The Museum of Printing, formerly based in North Andover, MA, has announced that it has secured a new site and will soon begin moving its contents there. After 13 years at its current location the museum is moving to Haverhill, MA, along Route 495, north of Boston in the Merrimack Valley.
The new building better suits the museum’s evolving mission of education, preservation, and exhibition of graphics arts materials and equipment. The new facility is also on a single floor and is fully handicapped accessible, with dedicated areas for workshops and lectures. The Museum will also expand its role of hosting educational events
“The relocated facility will house a world-class printing and graphic arts library and museum,” said Frank Romano, president. “There will be more dedicated space for exhibits, events, and workshops, plus stores for letterpress and related equipment. It will also offer more interactive exhibits.”
Two Libraries in One
A unique feature of the museum will be that it will house two libraries. One, for general reference, includes typographic books, type specimen books, and specialty publications. The second will be the Romano Graphics Arts Library for scholars and researchers. This collection consists of over 5,000 books, many rare, plus extensive graphic arts ephemera. Part of the Museum’s collections includes the original type drawings used to create US Linotype fonts.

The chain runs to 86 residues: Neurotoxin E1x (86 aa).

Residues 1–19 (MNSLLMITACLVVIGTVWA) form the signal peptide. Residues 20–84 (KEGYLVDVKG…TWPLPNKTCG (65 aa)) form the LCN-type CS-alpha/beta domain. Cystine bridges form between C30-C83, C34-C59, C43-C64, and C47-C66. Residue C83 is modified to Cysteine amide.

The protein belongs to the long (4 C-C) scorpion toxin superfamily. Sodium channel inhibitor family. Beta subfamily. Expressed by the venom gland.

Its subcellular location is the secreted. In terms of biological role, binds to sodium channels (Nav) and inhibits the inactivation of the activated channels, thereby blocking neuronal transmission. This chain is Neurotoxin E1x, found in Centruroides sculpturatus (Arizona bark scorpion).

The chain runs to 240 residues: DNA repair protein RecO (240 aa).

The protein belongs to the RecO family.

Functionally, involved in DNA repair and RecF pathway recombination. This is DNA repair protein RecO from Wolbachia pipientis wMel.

“The Museum of Printing has existed for 37 years with no endowment. A passionate group of members and volunteers has made this possible,” said Kim Packard, founder and executive director. “Expanded exhibit space will make the Museum/Library the largest printing and graphics arts museum in the world and the only one with a collection of phototypesetting machines and documentation.”
The museum will remain open at its current location in North Andover throughout the summer and fall of 2015. The new facility will open in the early summer of 2016. Currently on exhibit is the Lance Hidy retrospective, the Anna Hogan wood cuts, and a collection of Mark Fowler prints. A major fundraising program will be inaugurated to upgrade the new facility and tailor it to the Museum’s needs.
About the Museum
The Museum of Printing preserves the past of printing for future generations to understand the impact of printing on today’s world. Showcasing a large collection of letterpress tools and presses, the museum is also the proud home to the only collection of historic phototypesetting systems in the world. The 25,000-sq.-ft. museum is also home to one of the largest collections of print-related books, ephemera, and typeface art.
The museum contains two 90′ galleries, a large lobby, a library, and access to the library’s four floors of archival stacks, making it an ideal educational field-trip destination for local school systems. For more information, visit www.museumofprinting.org.